HIV Vaccine Testing Using mRNA Technology Begins in the United States

Despite four decades of study, physicians have struggled to create a vaccine to protect people against the AIDS virus, killing hundreds of thousands of people worldwide each year.

The International AIDS Vaccine Initiative and the biotech company Moderna announced Thursday that human testing of an HIV vaccine based on messenger RNA technology has started.

This Phase 1 experiment was conducted in the United States with 56 HIV-negative healthy people.

Despite four decades of study, physicians have struggled to create a vaccine to protect people against the AIDS virus, killing hundreds of thousands of people worldwide each year.

However, expectations have been raised by the success of mRNA technology, which has enabled the rapid production of Covid-19 vaccines, including one from Moderna.

The vaccine now being studied aims to encourage the formation of a kind of antibody known as “broadly neutralizing antibodies,” or bnAbs, which may function against the several HIV strains that are currently circulating.

The vaccination is designed to train B cells, which are part of the immune system, to produce these antibodies.

How Promising are the Results of the Experiment?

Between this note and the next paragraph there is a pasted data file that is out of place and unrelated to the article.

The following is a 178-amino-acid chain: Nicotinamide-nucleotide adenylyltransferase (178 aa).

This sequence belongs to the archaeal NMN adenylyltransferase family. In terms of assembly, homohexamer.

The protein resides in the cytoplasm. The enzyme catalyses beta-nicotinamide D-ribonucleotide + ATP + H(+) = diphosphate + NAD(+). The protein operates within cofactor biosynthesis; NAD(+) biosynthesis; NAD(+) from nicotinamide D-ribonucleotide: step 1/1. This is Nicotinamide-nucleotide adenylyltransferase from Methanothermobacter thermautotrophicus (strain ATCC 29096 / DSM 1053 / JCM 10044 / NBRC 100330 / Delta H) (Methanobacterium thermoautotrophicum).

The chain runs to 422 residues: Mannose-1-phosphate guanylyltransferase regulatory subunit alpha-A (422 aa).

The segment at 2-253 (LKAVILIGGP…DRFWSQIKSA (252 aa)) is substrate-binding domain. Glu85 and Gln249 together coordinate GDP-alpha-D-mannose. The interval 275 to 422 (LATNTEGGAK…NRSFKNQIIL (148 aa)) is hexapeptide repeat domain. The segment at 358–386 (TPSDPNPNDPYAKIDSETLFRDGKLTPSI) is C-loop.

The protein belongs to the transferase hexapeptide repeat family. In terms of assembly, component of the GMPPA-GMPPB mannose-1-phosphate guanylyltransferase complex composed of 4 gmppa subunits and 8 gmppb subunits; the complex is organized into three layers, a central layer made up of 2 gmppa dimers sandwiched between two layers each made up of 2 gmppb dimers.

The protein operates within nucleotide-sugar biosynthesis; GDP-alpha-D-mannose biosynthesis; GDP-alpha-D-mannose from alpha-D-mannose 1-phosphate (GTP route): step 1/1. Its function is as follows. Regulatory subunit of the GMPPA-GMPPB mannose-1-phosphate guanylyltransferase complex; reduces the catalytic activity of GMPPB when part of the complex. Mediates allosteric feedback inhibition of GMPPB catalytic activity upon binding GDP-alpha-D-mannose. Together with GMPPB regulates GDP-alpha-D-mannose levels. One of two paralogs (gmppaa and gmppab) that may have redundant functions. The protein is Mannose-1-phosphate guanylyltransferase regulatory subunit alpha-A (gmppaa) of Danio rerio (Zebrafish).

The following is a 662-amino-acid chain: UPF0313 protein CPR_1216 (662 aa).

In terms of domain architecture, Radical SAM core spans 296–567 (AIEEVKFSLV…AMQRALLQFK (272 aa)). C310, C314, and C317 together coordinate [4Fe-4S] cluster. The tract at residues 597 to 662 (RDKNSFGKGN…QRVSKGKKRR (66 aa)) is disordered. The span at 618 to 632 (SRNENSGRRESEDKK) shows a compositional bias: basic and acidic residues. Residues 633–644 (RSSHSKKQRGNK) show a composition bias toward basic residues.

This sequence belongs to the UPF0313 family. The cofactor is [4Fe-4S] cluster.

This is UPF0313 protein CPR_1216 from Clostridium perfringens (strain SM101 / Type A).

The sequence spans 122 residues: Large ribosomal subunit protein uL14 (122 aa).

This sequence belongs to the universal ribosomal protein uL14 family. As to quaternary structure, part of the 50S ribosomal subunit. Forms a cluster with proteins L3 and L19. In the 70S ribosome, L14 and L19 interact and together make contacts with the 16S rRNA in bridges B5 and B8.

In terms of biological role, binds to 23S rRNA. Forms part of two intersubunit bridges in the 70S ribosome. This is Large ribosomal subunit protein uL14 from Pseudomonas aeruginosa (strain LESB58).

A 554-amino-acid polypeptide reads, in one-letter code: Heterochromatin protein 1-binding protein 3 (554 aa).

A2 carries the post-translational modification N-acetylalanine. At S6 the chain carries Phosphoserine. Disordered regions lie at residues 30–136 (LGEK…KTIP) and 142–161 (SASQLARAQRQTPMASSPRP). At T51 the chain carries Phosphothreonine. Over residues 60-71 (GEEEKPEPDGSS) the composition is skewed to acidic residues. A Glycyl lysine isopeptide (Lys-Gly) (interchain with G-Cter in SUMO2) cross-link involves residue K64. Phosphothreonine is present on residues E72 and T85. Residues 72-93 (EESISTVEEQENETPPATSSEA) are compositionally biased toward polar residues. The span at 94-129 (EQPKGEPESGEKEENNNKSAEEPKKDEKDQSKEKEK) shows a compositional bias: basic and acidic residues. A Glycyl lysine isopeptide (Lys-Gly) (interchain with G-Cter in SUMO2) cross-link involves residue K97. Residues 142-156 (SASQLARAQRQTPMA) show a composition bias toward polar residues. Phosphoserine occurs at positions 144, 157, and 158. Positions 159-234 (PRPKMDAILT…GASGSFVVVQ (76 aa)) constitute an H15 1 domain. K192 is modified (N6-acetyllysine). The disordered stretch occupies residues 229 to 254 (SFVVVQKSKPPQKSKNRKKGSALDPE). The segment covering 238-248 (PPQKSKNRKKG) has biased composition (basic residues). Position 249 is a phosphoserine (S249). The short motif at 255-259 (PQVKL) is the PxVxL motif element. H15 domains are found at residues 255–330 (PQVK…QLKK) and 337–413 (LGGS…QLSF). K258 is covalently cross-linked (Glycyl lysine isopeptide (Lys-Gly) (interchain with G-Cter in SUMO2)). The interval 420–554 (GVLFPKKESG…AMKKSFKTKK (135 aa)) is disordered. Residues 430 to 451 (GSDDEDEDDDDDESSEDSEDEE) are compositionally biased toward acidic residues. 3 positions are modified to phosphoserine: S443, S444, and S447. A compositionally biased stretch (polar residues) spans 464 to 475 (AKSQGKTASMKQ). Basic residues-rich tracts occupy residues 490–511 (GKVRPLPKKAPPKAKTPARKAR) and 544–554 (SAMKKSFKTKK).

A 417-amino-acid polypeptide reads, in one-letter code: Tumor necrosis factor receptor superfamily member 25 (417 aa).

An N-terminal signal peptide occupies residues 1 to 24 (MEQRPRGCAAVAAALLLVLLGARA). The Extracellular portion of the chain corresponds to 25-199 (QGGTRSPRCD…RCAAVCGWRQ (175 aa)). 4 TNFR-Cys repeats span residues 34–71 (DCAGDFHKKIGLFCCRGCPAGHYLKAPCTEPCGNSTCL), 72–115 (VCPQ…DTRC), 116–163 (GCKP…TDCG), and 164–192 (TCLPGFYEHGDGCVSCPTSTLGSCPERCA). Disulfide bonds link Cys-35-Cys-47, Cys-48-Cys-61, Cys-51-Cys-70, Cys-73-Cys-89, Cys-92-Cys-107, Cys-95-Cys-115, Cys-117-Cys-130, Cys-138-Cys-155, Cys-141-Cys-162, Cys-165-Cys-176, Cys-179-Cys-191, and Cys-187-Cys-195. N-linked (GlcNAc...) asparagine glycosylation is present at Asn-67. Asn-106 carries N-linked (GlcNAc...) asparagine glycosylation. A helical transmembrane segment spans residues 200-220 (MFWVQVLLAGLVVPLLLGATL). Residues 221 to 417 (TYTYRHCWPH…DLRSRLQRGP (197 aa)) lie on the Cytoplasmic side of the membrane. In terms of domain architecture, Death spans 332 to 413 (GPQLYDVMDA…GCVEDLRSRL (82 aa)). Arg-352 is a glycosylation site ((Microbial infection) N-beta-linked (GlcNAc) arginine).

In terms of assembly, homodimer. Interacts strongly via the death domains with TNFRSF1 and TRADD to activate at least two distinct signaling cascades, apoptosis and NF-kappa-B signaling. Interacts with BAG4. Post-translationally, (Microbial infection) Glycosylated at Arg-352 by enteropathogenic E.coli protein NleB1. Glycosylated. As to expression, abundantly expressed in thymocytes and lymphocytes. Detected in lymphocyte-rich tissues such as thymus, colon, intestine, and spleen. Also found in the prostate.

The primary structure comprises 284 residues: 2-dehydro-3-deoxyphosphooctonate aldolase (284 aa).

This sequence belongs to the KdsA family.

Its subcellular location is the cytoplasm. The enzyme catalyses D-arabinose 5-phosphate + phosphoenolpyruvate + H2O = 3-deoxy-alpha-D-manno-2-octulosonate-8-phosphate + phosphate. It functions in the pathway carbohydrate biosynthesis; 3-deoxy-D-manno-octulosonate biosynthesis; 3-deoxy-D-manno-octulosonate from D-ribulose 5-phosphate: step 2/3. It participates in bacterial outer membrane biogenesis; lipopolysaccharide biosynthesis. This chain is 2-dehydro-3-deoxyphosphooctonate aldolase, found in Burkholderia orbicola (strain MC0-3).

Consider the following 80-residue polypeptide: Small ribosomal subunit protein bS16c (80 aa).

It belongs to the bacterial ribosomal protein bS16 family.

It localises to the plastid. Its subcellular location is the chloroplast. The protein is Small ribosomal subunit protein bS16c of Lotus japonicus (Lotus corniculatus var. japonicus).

In this study, individuals are given an immunogen (a chemical that might cause an immunological reaction) and subsequently a booster immunogen.

mRNA technology will be used to distribute these chemicals.

“The induction of bnAbs is widely considered to be a goal of HIV vaccination, and this is the first step in that process,” Moderna and the IAVI, a research organization, said in a statement.

“Further immunogens will be needed to guide the immune system on this path, but this prime-boost combination could be the first key element of an eventual HIV immunization regimen,” said David Diemert, a lead investigator at one of the four sites where the trial is being carried out, George Washington University in the US capital.

IAVI and the Scripps Research Institute produced the immunogens utilized in this experiment, with funding from the Bill & Melinda Gates Foundation, the US National Institute of Allergy and Infectious Diseases, and Moderna.

The first immunogen was tested in a study last year, albeit without mRNA technology. It demonstrated that the necessary immunological response was elicited in dozens of participants in the study.

The next step was to enlist Moderna’s innovative mRNA technology.

The Moderna-IAVI release noted that given the rapidity with which mRNA vaccines may be created, “this platform provides a more agile and responsive approach to vaccine creation and testing.”

IAVI CEO Mark Feinberg also said that the hunt for an HIV vaccine has been lengthy and difficult, and having new tools in terms of immunogens and platforms might be the key to making quick progress toward an urgently needed, effective HIV vaccine.

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